Not a conflict of cultures but “a harmonious composition of differences” where the inexhaustible and infinite richness of God are brought to light, and greater commitment to dialogue and to getting to know one another more deeply is pledged.” This was the message read at the first international Jewish-Christian symposium promoted by the Focolare Movement, from May 23-26. The participants met at Castelgandolfo, on the theme “Love of God and neighbour in the Jewish and Christian traditions.”
Addressing the symposium, Cardinal Kasper, President of the Pontifical Council for Christian Unity, defined the developments in Jewish-Christian dialogue as “amazing.” After recalling the gestures of John Paul II, he mentioned how, immediately after his election, Pope Benedict XVI declared his intention to continue to pursue this dialogue. “I’ve known Pope Ratzinger for 40 years now,” Kasper said. “He has written much about Jewish-Christian relationships and made many important theological contributions. He has this dialogue very much at heart.” For the future, Pope Ratzinger pointed out three challenges to be faced: “We must do all we can to know each other,” deepen theological research, each on the other’s faith, and ‘collaborate’ in efforts to alleviate poverty, and uphold human values and the family.” All that has been accomplished needs to be transmitted to the new generations.
The symposium started on May 23 with Chiara Lubich’s welcoming message. The Focolare foundress related her personal experience. “I assure you,” she said, “that to me, it seems the Holy Spirit hovers over such meetings; and even more so in this one for Jews and Christians!” Giuseppe Zanghì, co-director of the Focolare Center for Interreligious Dialogue – observed that the “tone” of the symposium is one of “reciprocal openness in a listening attitude which leads to knowing one another at the very source of love,” that love among us where “the prophets’ promises of peace find their fulfilment.”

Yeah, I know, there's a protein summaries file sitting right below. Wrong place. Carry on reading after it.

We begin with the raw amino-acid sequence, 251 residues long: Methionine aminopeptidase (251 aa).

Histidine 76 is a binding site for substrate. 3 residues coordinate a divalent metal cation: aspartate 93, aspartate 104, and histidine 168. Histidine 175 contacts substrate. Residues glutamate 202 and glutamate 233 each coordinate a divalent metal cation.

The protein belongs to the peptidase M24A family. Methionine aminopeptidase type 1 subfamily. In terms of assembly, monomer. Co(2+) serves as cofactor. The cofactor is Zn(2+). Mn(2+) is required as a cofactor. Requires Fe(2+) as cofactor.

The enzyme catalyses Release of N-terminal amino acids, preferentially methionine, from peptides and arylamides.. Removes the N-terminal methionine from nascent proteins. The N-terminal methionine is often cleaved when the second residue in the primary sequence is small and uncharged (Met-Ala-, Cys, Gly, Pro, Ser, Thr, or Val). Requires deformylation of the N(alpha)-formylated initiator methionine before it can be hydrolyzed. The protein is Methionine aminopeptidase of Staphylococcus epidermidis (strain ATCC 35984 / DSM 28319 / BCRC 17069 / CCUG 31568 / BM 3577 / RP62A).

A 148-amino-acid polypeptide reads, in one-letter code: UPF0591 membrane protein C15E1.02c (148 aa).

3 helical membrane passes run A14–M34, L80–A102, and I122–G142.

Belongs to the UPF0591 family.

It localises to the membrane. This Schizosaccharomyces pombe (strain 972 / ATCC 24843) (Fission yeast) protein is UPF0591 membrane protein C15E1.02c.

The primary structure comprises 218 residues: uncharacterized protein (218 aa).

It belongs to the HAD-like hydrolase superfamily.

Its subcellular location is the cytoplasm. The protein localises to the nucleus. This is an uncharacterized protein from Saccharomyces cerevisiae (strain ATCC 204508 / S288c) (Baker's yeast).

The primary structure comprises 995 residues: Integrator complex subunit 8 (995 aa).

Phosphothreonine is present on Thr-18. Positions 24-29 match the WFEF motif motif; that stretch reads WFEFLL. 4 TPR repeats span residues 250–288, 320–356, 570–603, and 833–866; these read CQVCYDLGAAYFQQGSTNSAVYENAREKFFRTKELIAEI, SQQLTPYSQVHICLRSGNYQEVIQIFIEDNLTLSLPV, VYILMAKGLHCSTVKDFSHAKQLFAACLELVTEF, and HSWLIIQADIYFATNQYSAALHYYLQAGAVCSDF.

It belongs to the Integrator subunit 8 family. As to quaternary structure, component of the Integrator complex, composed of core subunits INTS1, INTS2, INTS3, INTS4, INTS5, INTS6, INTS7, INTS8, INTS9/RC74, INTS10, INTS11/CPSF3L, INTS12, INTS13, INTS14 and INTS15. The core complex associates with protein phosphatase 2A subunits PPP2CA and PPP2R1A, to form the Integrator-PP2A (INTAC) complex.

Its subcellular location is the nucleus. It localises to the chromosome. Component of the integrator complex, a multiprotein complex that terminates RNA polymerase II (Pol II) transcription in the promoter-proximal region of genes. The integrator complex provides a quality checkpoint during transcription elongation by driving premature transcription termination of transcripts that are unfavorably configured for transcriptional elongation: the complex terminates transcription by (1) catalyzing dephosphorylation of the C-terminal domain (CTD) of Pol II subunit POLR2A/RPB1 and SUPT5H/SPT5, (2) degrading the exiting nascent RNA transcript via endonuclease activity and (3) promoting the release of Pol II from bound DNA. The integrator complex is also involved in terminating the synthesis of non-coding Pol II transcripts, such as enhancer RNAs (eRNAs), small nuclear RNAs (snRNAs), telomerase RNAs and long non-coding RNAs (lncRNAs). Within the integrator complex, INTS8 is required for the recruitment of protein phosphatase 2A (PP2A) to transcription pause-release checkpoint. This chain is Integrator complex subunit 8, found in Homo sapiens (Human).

On the Jewish side, Ibraham Skorka, rector of the Latin American Rabbinic Seminary of Buenos Aires (Argentina), elaborated on “The concept of the human being.” Jack Bemporad, director of the Center for Interreligious Understanding of New York, and Gerard Rossé, biblical theologian, dealt on the theme “God’s presence and God’s silence.” Among the Catholic exponents were Piero Coda and Jesús Castellano.
The Focolare Movement’s dialogue with the faithful of the Jewish religion began several decades ago. Particularly important was the meeting of 1998 in Buenos Aires between Chiara Lubich and one of the largest Jewish communities of Latin America.
The participants of the symposium attended the General Audience at St. Peter’s Square.
Fabrizio Mastrofini – Avvenire – May 25, 2005